The acceptance of misogyny and sexism in our society needs to come to an end. (Illustration by Vyvyan Nguyen)
Fountain Valley High School

Opinion: We need to stop accepting misogyny

A 2011 study by The American Association of University Women found that 56% of girls from 7th through 12th grade have experienced some form of sexual harassment.

One in 9 girls experience sexual abuse or assault before reaching the age of 18, according to RAINN.

There is an undeniable culture of degradation and dehumanization of women, so much so that the leading culprits wouldn’t even be able to tell you what they did wrong. And while it may be easier to believe “Not All Men,” denying the reality of our society is no less harmful than the misogynistic behavior itself. We live in a society that’s more concerned with the well-being of the oppressor than the oppressed, that blames the victim before believing.

Objectification isn’t limited to one type of experience and it is not, and never will, be a compliment. The people resisting that type of behavior aren’t “jealous” or “mad” that they didn’t receive that level of disgusting attention. Women are sick and tired of being told that being harassed is just part of life. That being assaulted is inevitable. That being raped is not only out of the control of those with the power but somehow at our own fault.

People often try and write off misogyny as a way of life. It is a sad truth to say that most women have a story about catcalling, verbal or physical harassment, slut-shaming, gender-based discrimination and more.

“Boys will be boys,” as they say. But just because our society is so quick to embrace a widely sexist and misogynistic culture does not mean it is right or just. When we accept misogyny, we are telling girls that their feelings and experiences aren’t valid and in turn legitimize the oppressor’s way of life.

“I’ve experienced [misogyny] first hand when being told I should have kids because that’s what I’m ‘made for.’ I feel extremely offended when people act like they can make decisions for me … It shows that while we have made immense progression in our culture, we still have much to fix,” Fountain Valley High School junior Elea Vander Burgh said.

Sexism and misogyny isn’t something that just appears — it’s taught. Young girls are told that their very appearances are more important than their education.

The idea that wearing a certain article of clothing is “too distracting” or “not appropriate” for one gender or needing to have a certain body type to be desirable are just some examples of the culture that we have been raised in. We see girls, having been beaten down with this ideology their whole lives, starting to conform to the standards being set out by men.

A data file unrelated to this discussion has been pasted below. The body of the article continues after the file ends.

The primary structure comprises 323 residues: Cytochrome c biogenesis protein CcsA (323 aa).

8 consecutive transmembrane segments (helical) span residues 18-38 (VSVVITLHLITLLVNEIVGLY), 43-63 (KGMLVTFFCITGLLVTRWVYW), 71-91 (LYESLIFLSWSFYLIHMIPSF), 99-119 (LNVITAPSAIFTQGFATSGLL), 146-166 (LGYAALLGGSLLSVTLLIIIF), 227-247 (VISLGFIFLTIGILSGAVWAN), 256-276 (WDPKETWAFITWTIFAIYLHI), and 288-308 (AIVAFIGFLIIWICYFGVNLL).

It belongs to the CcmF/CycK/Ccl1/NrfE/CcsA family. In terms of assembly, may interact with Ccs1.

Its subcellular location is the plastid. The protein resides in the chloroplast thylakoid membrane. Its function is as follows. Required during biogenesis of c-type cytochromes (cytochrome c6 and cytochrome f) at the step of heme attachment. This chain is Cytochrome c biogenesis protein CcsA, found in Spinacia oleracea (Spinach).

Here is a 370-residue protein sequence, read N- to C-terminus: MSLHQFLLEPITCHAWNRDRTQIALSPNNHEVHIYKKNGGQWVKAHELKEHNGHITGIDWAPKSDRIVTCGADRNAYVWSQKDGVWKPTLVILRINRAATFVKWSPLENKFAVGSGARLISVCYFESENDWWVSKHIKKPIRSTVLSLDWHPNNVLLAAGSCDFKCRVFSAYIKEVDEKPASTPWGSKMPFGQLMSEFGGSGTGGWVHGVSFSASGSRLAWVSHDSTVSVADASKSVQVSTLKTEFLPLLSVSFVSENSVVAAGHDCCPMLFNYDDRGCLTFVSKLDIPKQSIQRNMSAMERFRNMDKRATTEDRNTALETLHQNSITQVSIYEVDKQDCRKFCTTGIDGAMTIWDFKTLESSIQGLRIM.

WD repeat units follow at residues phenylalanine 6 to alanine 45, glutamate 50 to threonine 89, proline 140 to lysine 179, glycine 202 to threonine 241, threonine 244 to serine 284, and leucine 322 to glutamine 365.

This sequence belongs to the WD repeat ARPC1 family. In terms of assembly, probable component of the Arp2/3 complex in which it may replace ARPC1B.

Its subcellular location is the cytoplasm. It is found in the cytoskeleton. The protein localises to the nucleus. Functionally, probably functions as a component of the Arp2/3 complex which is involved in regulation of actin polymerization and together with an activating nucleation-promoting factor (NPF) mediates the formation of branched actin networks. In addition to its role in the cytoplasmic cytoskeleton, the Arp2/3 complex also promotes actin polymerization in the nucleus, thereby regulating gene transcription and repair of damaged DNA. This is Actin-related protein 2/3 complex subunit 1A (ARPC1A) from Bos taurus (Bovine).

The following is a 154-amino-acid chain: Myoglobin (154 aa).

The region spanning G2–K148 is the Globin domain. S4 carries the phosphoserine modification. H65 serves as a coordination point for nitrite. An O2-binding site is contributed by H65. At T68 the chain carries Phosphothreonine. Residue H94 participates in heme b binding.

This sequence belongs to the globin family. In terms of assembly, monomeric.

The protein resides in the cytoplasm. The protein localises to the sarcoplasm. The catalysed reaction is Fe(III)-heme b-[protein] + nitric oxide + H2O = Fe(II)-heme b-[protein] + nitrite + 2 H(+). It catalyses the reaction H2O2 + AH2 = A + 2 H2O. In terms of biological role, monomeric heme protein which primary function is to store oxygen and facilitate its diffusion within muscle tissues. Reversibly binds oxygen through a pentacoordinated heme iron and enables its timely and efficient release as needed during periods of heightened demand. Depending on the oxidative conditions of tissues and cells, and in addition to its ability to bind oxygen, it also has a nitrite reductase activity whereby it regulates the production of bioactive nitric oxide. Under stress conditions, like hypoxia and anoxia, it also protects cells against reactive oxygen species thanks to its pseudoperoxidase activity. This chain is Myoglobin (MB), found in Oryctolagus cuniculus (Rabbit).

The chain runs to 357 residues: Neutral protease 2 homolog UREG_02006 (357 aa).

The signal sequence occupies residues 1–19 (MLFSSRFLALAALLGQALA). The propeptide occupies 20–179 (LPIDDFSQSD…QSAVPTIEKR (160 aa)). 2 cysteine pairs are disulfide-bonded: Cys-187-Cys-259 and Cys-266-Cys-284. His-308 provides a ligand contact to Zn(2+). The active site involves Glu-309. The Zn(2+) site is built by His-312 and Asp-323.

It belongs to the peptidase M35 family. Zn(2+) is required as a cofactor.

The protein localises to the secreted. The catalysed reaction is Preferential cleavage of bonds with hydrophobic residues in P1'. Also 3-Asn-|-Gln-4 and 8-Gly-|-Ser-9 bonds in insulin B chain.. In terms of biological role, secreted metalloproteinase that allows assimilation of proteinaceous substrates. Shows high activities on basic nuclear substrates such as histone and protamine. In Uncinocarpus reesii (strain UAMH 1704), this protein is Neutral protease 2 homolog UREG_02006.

The truth is, a person’s value doesn’t come from their appearance. It doesn’t come from their reputation, their clothes, their actions or their words.

People often try to belittle women for being too this or too that, not skinny enough, not compliant enough, not whole enough. We need to realize, our wholeness doesn’t come from anything besides ourselves. Our worth can’t be measured on a scale; it’s not something that can be extinguished, no matter how many people try and tell us otherwise.

By letting these small, ignorant misogynists tell us that our worth is based solely on their opinions, we’re not only allowing them to spread these repulsive lies, but we’re also encouraging them to carry on.

“There are a lot of people who are afraid to speak up — too afraid to educate, because maybe in doing so you might lose the respect of someone you’re close to … The silence of a bystander who sits and watches is only another message that this behavior is okay. It makes you a part of the problem that shouldn’t be existing in the first place,” Fountain Valley senior Angela Nguyen said. “So if you see something, don’t be afraid to say something. It does make a difference.”

When we say “MeToo” or “My Body, My Choice,” we are not being hysterical or dramatic. For too long, society has taken away our right to say no without being dismissed. We are fighting for the trauma that so many women have felt, so many women feel to be recognized.

It shouldn’t matter that we are someone’s sisters or daughters. We deserve to be treated as human beings with minds and voices. There are no exceptions.